How depressing is that, to be stuck with this nonsense permanently? Not only the obsession with sharps, but the liquids and gels confiscations, the shoe removals, etc.

These policies aren't just annoying, they're potentially self-destructive. Self-destructive because they draw our security resources away from more useful pursuits.

I remember when people weren't scared all the time. I'd like to go back to that era. I can only handle so much irrationality.

More scary things that aren't, really

The news shows were hyperventilating earlier this week about a "near miss" involving an Air Force plane carrying the First Lady and Jill Biden. Only, it wasn't a near miss. It wasn't even a loss of IFR separation (though the planes did come too close for strict wake-turbulence safety). The planes were never close enough to warrant even a stern talking-to by the FAA. No, instead, Obama's plane—a military version of a Boeing 737—came within 8 km of a landing C-17 transport, which is close enough that the air traffic controller at Andrews warned the 737's pilot of wake turbulence. I mean, it's one thing if a Cessna takes off behind a 747: that's dangerous. But a 737 landing behind a C-17 might suffer, at worst, a momentary bump.

Then, because the C-17 took its time getting off the runway, Obama's plane had to go around to prevent a loss of separation. (Ideally, you don't want to land when there's something on the runway ahead of you, particularly when that something is large enough to carry your house inside.) Ten-hour student pilots do go-arounds routinely; it's a standard procedure.

Phil Bertorelli, editor of AVWeb, does a facepalm:

I award first place to Lisa Stark, of ABC News, who consistently reports aviation stories, no matter how minor, in urgent, 72-point type. Her report on this incident, while not wildly inaccurate, lacks the balancing perspective a lay viewer could grasp if the story weren't so dumbed down. Her gatekeeping of facts proceeds from the notion that this was a dangerous situation when, in fact, is was just less than optimal. Too tight sequences get fixed every day.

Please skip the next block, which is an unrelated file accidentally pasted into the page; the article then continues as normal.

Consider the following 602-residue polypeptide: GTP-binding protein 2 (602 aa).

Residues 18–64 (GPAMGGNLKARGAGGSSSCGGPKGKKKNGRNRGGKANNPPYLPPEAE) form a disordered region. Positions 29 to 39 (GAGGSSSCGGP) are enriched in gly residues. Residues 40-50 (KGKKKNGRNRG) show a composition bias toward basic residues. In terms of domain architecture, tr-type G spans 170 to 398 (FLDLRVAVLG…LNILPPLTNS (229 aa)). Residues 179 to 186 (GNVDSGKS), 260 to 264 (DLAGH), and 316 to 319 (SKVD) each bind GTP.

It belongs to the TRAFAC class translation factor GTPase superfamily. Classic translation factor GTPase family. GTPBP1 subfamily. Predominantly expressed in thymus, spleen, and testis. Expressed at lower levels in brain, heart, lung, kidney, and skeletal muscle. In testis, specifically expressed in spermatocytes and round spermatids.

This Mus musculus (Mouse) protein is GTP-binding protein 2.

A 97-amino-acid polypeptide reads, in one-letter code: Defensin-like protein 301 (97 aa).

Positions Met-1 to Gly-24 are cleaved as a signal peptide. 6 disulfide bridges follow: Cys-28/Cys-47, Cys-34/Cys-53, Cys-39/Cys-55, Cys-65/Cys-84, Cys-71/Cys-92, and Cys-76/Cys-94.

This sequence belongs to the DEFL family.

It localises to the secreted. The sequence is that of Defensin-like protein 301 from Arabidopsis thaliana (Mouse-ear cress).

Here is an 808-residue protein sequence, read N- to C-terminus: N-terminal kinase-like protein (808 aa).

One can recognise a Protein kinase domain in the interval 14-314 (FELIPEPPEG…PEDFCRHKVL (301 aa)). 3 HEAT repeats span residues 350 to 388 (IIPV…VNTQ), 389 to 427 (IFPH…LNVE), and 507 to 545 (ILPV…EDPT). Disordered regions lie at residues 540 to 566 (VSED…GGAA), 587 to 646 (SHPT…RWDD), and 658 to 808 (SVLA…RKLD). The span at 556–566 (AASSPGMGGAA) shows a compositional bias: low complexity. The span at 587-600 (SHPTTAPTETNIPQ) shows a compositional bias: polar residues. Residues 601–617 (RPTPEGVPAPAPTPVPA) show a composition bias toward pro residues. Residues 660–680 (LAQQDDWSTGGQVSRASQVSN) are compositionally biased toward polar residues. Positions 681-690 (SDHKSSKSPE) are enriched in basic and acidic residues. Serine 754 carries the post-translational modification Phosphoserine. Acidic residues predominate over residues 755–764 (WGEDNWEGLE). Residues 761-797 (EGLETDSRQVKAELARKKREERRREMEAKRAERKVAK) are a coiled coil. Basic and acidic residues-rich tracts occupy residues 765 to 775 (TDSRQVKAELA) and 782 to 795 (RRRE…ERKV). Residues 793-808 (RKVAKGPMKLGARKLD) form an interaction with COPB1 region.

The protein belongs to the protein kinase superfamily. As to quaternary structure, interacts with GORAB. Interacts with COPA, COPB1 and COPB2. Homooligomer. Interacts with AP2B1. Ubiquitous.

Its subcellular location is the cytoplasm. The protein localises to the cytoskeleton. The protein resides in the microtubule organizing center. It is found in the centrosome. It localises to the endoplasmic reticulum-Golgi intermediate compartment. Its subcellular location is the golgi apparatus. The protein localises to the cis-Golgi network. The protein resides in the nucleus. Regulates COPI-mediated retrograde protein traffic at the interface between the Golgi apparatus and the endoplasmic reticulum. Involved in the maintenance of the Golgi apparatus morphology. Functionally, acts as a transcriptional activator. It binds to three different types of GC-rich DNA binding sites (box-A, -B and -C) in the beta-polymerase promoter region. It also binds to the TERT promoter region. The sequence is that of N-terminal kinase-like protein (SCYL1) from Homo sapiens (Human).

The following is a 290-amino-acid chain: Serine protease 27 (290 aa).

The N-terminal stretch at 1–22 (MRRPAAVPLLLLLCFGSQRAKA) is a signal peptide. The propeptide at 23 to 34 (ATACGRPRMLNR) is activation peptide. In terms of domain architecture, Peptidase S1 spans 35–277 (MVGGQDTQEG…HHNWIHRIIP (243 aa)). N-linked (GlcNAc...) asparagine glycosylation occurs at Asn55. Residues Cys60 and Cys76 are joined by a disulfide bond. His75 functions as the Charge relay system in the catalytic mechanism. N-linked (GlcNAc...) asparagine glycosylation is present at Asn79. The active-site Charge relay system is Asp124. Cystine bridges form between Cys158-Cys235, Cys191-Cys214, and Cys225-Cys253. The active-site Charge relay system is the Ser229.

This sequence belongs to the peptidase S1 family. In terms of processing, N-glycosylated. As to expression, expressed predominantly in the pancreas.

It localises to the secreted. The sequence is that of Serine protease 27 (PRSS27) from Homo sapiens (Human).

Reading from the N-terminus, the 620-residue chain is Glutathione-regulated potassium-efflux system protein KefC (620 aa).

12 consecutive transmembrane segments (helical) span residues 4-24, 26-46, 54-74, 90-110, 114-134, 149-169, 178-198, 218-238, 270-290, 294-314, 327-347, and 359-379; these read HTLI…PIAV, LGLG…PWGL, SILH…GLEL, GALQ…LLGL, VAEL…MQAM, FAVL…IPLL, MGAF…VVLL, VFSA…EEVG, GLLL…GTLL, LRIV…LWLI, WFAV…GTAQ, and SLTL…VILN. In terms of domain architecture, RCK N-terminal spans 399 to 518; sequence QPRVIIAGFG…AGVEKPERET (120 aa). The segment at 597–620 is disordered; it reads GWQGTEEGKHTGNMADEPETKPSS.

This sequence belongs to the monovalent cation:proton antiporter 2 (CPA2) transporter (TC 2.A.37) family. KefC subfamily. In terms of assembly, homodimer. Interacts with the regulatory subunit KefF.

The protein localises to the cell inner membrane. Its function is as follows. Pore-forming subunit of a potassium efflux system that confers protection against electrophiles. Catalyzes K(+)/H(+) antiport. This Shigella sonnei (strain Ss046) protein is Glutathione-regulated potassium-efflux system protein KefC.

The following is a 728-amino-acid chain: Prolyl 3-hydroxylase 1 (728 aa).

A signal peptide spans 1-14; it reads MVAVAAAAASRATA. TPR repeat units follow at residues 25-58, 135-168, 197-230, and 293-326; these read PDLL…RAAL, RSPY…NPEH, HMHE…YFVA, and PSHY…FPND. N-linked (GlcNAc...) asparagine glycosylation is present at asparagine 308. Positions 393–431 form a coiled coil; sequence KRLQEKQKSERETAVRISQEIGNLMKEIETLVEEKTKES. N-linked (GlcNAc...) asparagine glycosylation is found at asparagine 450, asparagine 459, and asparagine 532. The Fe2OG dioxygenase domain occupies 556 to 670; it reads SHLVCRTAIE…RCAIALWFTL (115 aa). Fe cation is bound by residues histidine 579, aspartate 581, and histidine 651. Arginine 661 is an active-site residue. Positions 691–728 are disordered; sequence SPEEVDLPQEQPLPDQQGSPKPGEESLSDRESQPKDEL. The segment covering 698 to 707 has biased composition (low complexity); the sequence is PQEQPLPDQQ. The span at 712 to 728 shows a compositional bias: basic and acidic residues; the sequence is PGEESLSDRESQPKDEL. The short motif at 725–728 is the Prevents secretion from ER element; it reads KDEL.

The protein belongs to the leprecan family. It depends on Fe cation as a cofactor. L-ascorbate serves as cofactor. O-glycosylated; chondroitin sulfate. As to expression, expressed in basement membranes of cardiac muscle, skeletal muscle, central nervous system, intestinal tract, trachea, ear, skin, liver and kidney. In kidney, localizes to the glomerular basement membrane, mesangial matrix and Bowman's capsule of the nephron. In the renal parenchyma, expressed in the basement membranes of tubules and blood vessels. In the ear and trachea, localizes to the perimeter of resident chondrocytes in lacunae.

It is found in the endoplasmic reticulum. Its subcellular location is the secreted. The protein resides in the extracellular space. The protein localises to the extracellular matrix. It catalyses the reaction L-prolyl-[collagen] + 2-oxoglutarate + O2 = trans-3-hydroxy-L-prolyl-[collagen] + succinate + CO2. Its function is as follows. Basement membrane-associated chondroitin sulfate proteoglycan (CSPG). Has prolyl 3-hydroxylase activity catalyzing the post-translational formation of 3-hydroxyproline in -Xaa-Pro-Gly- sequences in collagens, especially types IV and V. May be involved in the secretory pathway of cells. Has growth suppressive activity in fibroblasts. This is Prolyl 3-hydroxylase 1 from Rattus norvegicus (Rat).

As a journalist, I judge these stories on the reporter's apparent ability to listen, digest and understand technical issues related to aviation. There are exceptions, but most general assignment reporters don't do this very well for aviation stories, although not many mangle it to the extent that Lisa Stark does. She is in a league of her own.

This is just another instance of dispensing fear instead of information. Perhaps I'm cranky because Parker needed to go outside at 4:45 this morning, but this kind of story makes me crankier.

Everyone just chill

As the extreme right-wing lunatics in the U.S. continue to wring their hands over our debt—completely ignoring how we're the world's reserve currency—it's helpful to examine what happens when a country actually collapses:

The yield on Greece ten year bonds increased to 14.9% today and the two year yield is up to 23%. Sounds like a credit event might happen soon. If so, I wonder if it will be haircut or an extension of maturities?

Here are the ten year yields for Ireland up to a record 10.5%, Portugal up to a record 9.5%, and Spain at 5.5%.